Politicians have thrown out a bid to get Jersey Gas onto the government's co-funded payroll scheme after the privately-owned utility provider pushed up customer prices.
Just six States Members voted in favour of the proposal - brought forward by Deputy Geoff Southern - this afternoon, while 25 voted against.
If successful, the plan would have seen the government pay most of the wages of Jersey Gas's employees over the coming months at a cost estimated to be in the region of £200,000.
Deputy Southern argued in a report accompanying his proposals that the company had seen its sales drop 50% in recent months and should therefore be allowed access to the scheme, which was designed to help local companies hit by the health crisis.
He further stated that it was vital for protecting the jobs of the company's skilled workers.
The States Assembly has voted to REJECT the proposal to include Jersey Gas in the payroll co-funding scheme— States Assembly (@StatesAssembly) May 12, 2020
6 FOR vs 25 AGAINST
The government had refused to include utilities in the co-funded payroll scheme - largely on the basis that their 'business as usual' had changed very little as a result of the pandemic - but offered alternatives such as the covid-19 business loan scheme to Jersey Gas.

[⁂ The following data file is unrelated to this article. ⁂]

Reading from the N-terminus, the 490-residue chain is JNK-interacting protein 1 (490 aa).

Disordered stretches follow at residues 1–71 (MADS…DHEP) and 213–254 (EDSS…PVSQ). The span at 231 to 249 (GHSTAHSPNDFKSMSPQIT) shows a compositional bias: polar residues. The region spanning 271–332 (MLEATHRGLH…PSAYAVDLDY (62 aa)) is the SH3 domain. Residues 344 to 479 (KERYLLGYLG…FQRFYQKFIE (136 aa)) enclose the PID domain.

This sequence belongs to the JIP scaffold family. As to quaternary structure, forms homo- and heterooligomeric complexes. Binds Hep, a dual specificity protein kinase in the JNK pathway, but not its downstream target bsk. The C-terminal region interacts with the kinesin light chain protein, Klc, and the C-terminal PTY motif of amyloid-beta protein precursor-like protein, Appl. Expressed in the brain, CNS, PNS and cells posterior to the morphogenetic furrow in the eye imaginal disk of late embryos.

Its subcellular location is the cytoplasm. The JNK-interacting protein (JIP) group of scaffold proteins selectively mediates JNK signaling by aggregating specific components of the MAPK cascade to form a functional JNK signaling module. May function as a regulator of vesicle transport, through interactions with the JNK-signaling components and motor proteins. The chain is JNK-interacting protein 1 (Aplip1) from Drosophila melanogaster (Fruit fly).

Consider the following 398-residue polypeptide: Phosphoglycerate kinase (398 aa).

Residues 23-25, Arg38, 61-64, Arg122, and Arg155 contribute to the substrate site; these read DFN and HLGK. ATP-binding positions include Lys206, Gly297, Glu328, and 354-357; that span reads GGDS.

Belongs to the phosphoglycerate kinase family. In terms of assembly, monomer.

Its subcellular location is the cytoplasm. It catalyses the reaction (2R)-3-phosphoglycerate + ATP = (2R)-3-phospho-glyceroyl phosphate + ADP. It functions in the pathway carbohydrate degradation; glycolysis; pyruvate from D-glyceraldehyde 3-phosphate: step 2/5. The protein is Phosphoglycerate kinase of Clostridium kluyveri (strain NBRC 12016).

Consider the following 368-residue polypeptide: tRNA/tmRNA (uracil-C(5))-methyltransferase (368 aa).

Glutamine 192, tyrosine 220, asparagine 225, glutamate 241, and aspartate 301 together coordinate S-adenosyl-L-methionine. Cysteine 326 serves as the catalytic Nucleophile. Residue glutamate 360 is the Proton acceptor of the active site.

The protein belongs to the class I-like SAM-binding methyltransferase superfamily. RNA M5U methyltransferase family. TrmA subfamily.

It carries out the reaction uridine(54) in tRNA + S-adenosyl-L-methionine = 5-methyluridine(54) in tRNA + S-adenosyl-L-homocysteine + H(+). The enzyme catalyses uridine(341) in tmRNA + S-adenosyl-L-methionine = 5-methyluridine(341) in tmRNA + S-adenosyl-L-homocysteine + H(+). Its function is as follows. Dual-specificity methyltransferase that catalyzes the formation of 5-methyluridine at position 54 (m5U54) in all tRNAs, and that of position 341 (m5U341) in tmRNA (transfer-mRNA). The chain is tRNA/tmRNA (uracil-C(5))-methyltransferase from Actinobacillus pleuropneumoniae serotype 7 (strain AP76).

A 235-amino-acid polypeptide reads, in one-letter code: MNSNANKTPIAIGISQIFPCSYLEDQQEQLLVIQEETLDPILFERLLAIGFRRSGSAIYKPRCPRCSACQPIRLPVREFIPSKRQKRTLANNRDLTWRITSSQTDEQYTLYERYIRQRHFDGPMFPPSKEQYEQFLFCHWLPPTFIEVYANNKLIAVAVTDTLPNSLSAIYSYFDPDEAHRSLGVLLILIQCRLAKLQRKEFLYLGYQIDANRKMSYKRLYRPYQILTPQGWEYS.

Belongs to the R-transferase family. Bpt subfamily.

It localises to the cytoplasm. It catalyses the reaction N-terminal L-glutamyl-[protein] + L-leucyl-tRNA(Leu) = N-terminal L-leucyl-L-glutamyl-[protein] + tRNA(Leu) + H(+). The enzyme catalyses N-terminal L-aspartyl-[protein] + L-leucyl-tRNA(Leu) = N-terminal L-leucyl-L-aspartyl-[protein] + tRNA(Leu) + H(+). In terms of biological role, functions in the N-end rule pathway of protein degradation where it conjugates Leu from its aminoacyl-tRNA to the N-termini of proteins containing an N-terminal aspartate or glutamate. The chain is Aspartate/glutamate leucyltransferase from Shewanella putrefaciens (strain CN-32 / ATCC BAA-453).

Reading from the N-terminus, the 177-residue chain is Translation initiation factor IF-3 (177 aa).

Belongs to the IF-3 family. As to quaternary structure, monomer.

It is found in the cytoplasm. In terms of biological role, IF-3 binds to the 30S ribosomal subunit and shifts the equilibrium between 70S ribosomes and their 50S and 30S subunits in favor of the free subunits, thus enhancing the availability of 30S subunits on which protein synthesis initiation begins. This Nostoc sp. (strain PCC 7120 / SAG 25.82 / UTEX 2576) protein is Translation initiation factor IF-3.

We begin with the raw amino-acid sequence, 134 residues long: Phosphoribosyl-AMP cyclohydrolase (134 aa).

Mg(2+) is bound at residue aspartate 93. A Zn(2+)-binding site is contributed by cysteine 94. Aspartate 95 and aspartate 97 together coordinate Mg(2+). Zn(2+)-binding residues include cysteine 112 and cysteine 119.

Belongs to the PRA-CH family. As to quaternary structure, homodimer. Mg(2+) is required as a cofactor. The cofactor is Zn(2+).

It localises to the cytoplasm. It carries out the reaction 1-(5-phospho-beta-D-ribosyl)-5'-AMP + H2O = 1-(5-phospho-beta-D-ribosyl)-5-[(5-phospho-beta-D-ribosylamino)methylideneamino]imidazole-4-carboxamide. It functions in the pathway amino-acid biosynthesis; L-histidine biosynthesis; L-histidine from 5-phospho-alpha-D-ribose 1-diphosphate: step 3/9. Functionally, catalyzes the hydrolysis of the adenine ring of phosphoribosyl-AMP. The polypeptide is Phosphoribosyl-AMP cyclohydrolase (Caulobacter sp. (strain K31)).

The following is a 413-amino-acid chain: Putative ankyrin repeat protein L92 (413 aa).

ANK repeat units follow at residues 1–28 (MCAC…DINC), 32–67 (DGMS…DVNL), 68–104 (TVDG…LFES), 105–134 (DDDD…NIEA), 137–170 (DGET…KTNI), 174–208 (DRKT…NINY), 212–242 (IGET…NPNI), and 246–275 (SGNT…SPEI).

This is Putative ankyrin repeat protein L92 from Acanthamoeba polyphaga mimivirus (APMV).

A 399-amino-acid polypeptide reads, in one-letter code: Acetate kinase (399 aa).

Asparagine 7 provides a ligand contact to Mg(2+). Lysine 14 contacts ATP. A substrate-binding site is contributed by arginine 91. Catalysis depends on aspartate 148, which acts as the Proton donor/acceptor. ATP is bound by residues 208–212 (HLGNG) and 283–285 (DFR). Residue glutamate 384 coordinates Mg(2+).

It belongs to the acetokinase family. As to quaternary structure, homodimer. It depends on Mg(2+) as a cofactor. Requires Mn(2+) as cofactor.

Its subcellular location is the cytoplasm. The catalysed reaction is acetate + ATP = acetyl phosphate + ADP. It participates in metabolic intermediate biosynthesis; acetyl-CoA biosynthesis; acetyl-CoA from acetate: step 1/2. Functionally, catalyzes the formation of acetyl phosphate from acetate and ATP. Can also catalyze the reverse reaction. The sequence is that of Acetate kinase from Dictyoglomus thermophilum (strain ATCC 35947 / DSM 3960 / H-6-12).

However, for the company to access those, they asked for not only its accounts, but also those of its parent company, IEG.
With neither party budging, Jersey Gas said it had “no choice” but to temporarily raise prices by 6.5% for customers.
The move led Economic Development Minister, Senator Lyndon Farnham to threaten that the Government would use its legal powers to intervene if necessary.
The powers allow it to force price changes, take shares in the company or even take it over.
In today's debate, Senator Farnham was joined by several other States Members in arguing against the plan to financially support Jersey Gas, which was heavily criticised for hiking customers' prices during a pandemic.
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